The primary purpose of the Register was to facilitate the issue of National Identity Cards, each recording a personal National Registration Number, itself comprising four letters indicating residential location at date of registration, followed by digits indicating a household unit, followed by a stroke and then a digit indicating the subject's place in the hierarchical order of the household (eg ABCD 123/1).

    Identity cards were a (relatively primitive) way of keeping tabs on people, but, importantly, they were the key to the issue of a personal ration book for basic foods (and, later, for clothing).

    Identity cards and National Registration continued after the war (the ending in the early 1950s is technically outside the scope of WW2Talk), but, specifically, National Registration Numbers were adopted for use by the National Health Service from its founding on Monday 5 July 1948, each patient, on registering with a particular GP, receiving a card bearing what was now called a National Health Service Number.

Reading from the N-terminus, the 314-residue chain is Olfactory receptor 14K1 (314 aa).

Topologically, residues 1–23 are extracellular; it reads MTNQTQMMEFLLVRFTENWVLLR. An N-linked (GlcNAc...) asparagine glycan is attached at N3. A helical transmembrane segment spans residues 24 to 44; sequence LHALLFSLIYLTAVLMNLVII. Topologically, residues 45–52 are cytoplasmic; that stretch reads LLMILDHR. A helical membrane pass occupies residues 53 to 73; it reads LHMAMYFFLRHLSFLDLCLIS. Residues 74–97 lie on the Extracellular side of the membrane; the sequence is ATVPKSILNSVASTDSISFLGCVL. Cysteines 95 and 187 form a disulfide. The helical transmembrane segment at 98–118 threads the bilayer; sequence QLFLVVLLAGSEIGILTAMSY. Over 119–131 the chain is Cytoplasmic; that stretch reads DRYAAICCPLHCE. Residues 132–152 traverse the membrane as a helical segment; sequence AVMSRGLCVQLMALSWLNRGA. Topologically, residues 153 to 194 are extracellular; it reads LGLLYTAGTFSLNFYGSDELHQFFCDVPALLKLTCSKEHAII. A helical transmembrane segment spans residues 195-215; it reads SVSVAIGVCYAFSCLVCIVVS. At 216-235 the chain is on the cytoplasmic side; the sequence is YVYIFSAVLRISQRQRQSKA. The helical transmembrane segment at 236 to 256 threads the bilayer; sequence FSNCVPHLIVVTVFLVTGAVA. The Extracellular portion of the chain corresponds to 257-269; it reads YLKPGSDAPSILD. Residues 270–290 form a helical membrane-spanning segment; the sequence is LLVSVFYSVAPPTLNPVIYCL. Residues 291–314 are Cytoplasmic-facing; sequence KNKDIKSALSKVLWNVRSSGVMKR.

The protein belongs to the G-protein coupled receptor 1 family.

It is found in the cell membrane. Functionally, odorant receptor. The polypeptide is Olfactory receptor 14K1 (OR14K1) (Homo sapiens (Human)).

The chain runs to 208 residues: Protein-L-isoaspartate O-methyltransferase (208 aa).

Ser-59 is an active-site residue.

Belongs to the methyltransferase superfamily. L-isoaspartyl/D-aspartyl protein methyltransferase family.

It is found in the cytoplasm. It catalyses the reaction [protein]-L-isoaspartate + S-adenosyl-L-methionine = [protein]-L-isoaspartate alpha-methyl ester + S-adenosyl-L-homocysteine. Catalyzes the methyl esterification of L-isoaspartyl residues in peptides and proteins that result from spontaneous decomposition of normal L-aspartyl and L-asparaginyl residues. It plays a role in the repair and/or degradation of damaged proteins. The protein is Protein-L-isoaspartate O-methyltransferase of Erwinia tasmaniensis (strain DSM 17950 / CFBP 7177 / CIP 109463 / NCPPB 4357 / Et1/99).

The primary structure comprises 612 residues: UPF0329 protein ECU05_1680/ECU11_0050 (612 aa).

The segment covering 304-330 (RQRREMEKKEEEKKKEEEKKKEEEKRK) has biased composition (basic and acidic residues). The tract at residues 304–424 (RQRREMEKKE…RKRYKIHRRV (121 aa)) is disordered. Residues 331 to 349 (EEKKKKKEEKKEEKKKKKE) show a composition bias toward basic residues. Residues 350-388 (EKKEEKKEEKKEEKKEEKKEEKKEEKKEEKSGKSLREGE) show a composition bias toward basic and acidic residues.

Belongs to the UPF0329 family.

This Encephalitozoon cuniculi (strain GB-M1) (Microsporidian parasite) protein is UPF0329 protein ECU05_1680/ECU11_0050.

RosyRedd likes this.
  6. Red Goblin

    Red Goblin Senior Member

    Hmm, I just rediscovered a year-old link to the official website - 1939 Register | The National Archives | powered by findmypast - currently conservatively saying, "The 1939 Register is being digitised and will be published within the next two years."

    The contractor's new home-grown Find My Past | 1939 Register | findmypast.co.uk flavour, on the other hand, says "In 2015, for the first time, Findmypast in partnership with The National Archives are publishing the 1939 Register online".

    Anyone else detect 'odd couple' disharmony :icon_smile_blackeye :box2: ?
     
  7. Tricky Dicky

    Tricky Dicky Don'tre member